Law Firms Rebrands with Strong Online Push – Online Marketing for Law firms – At one North Jersey law firm, “tweeting,” “podcasts” and “blogging” are part of the legal jargon.

Lyndhurst-based Scarinci Hollenbeck is undergoing a rebranding campaign, pushing the 24-year-old firm and its attorneys into the digital realm with a new website, five blogs, multiple Facebook, Twitter and LinkedIn pages, YouTube videos and informational podcasts, at a time when the legal industry faces an overabundance of lawyers and has lagged behind other sectors in adopting new technologies.

“We’re refocused so that when somebody looks into our attorneys, they see what they are doing. It’s not just being lost in the wind,” said Peter Moeller, director of marketing and communication.

The firm, which has more than 50 lawyers, launched its new site, social media strategy and image in the beginning of 2012 after more than a year of planning. And it’s still a work in progress.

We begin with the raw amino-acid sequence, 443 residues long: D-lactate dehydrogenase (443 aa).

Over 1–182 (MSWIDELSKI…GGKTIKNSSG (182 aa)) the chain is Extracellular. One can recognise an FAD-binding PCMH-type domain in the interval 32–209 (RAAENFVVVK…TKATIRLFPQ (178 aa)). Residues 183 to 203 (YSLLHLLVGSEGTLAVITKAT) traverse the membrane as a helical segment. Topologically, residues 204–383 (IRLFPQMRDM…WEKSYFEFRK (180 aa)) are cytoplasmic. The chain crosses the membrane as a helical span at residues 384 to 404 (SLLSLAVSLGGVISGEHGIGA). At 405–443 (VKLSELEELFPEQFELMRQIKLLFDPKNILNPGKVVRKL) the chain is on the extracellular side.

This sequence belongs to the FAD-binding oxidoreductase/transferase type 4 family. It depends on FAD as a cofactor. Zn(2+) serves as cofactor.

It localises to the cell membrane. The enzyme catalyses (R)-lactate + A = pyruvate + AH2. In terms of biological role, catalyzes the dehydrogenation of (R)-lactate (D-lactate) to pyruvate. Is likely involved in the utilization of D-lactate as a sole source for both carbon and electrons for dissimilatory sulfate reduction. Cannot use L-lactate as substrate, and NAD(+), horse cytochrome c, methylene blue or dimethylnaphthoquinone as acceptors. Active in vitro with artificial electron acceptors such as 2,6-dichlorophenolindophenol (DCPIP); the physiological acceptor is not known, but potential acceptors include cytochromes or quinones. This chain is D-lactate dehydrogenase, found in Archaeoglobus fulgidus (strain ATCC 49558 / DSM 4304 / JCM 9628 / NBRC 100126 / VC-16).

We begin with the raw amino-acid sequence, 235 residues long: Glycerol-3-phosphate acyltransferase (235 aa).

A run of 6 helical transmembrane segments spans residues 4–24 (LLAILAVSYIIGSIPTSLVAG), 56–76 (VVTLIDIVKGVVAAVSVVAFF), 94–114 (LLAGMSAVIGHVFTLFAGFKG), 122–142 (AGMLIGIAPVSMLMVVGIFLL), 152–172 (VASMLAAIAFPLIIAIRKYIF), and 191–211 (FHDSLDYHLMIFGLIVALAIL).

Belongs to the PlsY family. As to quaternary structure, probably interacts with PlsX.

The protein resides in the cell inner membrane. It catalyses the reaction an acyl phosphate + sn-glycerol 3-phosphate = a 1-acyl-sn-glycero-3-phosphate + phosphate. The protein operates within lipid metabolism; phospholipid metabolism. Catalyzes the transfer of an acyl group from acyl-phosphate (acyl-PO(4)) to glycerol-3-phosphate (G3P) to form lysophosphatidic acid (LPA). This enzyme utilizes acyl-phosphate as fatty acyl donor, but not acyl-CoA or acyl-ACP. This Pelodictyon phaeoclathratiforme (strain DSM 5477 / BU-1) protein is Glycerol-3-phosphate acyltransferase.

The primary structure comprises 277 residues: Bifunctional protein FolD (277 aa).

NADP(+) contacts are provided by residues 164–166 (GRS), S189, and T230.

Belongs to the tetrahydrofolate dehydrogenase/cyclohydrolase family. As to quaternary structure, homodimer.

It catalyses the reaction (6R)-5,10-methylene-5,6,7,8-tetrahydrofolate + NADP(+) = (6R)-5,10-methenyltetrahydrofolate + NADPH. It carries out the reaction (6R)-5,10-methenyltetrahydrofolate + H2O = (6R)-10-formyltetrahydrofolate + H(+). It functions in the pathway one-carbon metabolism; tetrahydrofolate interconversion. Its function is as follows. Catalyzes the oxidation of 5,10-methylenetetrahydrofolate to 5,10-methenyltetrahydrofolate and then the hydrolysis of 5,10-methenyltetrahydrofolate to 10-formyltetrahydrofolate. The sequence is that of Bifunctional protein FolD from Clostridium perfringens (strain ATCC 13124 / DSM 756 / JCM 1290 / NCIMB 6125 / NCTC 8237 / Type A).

“Sometimes in business it’s better to be done than perfect,” Moeller said. To pay for the changes, Moeller said, the firm used most of its marketing budget.

Moeller researched many outside website-creating services, but after finding that the overhaul could cost upward of $15,000, he used in-house staff instead.

Moeller said the firm also used other cost-efficient methods to jump-start its Internet presence. The 11 websites were built on free site-creating tool WordPress, and the social media accounts are also free. The sites, which are spread out among different hosts, can cost from around $9 to $20 a month each to host. Each domain can be purchased for around $15 a year, or paid in multi-year bulks upfront.

And for the firm, the wait and effort have been worth it: Scarinci Hollenbeck, which typically services local small and midsize companies, has been able to attract bigger corporations. The site typically sees 40,000 to 50,000 page views a month over the firm’s 11 websites.

“That business has increased tremendously,” Moeller said. “The larger firms in the state are starting to take notice.”

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